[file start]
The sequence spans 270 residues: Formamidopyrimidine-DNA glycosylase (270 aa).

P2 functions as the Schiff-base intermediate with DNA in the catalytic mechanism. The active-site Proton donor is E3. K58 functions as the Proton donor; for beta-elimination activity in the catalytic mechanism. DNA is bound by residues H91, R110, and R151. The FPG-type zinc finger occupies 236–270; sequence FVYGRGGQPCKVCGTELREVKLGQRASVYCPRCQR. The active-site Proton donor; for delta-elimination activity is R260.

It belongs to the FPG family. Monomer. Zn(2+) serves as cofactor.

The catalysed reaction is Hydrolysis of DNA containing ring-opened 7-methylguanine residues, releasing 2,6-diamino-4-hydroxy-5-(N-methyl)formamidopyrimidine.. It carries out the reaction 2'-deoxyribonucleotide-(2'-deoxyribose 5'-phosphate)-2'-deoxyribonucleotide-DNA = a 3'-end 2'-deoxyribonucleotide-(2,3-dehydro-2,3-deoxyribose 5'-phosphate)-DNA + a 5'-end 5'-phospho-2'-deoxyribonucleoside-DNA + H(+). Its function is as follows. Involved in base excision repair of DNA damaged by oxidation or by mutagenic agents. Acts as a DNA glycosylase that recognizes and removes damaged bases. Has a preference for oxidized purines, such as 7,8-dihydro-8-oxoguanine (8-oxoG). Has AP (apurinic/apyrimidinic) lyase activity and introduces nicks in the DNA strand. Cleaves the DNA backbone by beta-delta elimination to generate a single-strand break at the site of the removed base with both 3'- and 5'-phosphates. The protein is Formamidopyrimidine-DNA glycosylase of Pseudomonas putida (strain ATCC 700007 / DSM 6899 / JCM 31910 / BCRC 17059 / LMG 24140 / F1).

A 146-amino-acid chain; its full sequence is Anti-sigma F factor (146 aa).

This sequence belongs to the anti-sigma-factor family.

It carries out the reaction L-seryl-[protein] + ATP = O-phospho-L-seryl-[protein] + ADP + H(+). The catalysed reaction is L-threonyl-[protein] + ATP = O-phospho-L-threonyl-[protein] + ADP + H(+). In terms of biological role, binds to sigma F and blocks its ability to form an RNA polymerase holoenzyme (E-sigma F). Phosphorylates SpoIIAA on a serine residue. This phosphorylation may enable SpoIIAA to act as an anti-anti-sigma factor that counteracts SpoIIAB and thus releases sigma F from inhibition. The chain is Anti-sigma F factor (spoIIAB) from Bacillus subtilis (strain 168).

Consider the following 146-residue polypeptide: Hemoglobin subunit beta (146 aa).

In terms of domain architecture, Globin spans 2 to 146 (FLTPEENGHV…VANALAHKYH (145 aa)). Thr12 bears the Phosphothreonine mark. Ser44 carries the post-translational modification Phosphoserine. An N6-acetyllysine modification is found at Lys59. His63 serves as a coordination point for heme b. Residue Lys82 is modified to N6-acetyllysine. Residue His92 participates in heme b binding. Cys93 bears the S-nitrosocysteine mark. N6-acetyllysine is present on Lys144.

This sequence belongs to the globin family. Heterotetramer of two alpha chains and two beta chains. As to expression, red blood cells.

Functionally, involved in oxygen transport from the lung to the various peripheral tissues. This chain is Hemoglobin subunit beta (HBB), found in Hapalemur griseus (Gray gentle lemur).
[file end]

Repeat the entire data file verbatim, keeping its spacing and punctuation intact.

The sequence spans 270 residues: Formamidopyrimidine-DNA glycosylase (270 aa).

P2 functions as the Schiff-base intermediate with DNA in the catalytic mechanism. The active-site Proton donor is E3. K58 functions as the Proton donor; for beta-elimination activity in the catalytic mechanism. DNA is bound by residues H91, R110, and R151. The FPG-type zinc finger occupies 236–270; sequence FVYGRGGQPCKVCGTELREVKLGQRASVYCPRCQR. The active-site Proton donor; for delta-elimination activity is R260.

It belongs to the FPG family. Monomer. Zn(2+) serves as cofactor.

The catalysed reaction is Hydrolysis of DNA containing ring-opened 7-methylguanine residues, releasing 2,6-diamino-4-hydroxy-5-(N-methyl)formamidopyrimidine.. It carries out the reaction 2'-deoxyribonucleotide-(2'-deoxyribose 5'-phosphate)-2'-deoxyribonucleotide-DNA = a 3'-end 2'-deoxyribonucleotide-(2,3-dehydro-2,3-deoxyribose 5'-phosphate)-DNA + a 5'-end 5'-phospho-2'-deoxyribonucleoside-DNA + H(+). Its function is as follows. Involved in base excision repair of DNA damaged by oxidation or by mutagenic agents. Acts as a DNA glycosylase that recognizes and removes damaged bases. Has a preference for oxidized purines, such as 7,8-dihydro-8-oxoguanine (8-oxoG). Has AP (apurinic/apyrimidinic) lyase activity and introduces nicks in the DNA strand. Cleaves the DNA backbone by beta-delta elimination to generate a single-strand break at the site of the removed base with both 3'- and 5'-phosphates. The protein is Formamidopyrimidine-DNA glycosylase of Pseudomonas putida (strain ATCC 700007 / DSM 6899 / JCM 31910 / BCRC 17059 / LMG 24140 / F1).

A 146-amino-acid chain; its full sequence is Anti-sigma F factor (146 aa).

This sequence belongs to the anti-sigma-factor family.

It carries out the reaction L-seryl-[protein] + ATP = O-phospho-L-seryl-[protein] + ADP + H(+). The catalysed reaction is L-threonyl-[protein] + ATP = O-phospho-L-threonyl-[protein] + ADP + H(+). In terms of biological role, binds to sigma F and blocks its ability to form an RNA polymerase holoenzyme (E-sigma F). Phosphorylates SpoIIAA on a serine residue. This phosphorylation may enable SpoIIAA to act as an anti-anti-sigma factor that counteracts SpoIIAB and thus releases sigma F from inhibition. The chain is Anti-sigma F factor (spoIIAB) from Bacillus subtilis (strain 168).

Consider the following 146-residue polypeptide: Hemoglobin subunit beta (146 aa).

In terms of domain architecture, Globin spans 2 to 146 (FLTPEENGHV…VANALAHKYH (145 aa)). Thr12 bears the Phosphothreonine mark. Ser44 carries the post-translational modification Phosphoserine. An N6-acetyllysine modification is found at Lys59. His63 serves as a coordination point for heme b. Residue Lys82 is modified to N6-acetyllysine. Residue His92 participates in heme b binding. Cys93 bears the S-nitrosocysteine mark. N6-acetyllysine is present on Lys144.

This sequence belongs to the globin family. Heterotetramer of two alpha chains and two beta chains. As to expression, red blood cells.

Functionally, involved in oxygen transport from the lung to the various peripheral tissues. This chain is Hemoglobin subunit beta (HBB), found in Hapalemur griseus (Gray gentle lemur).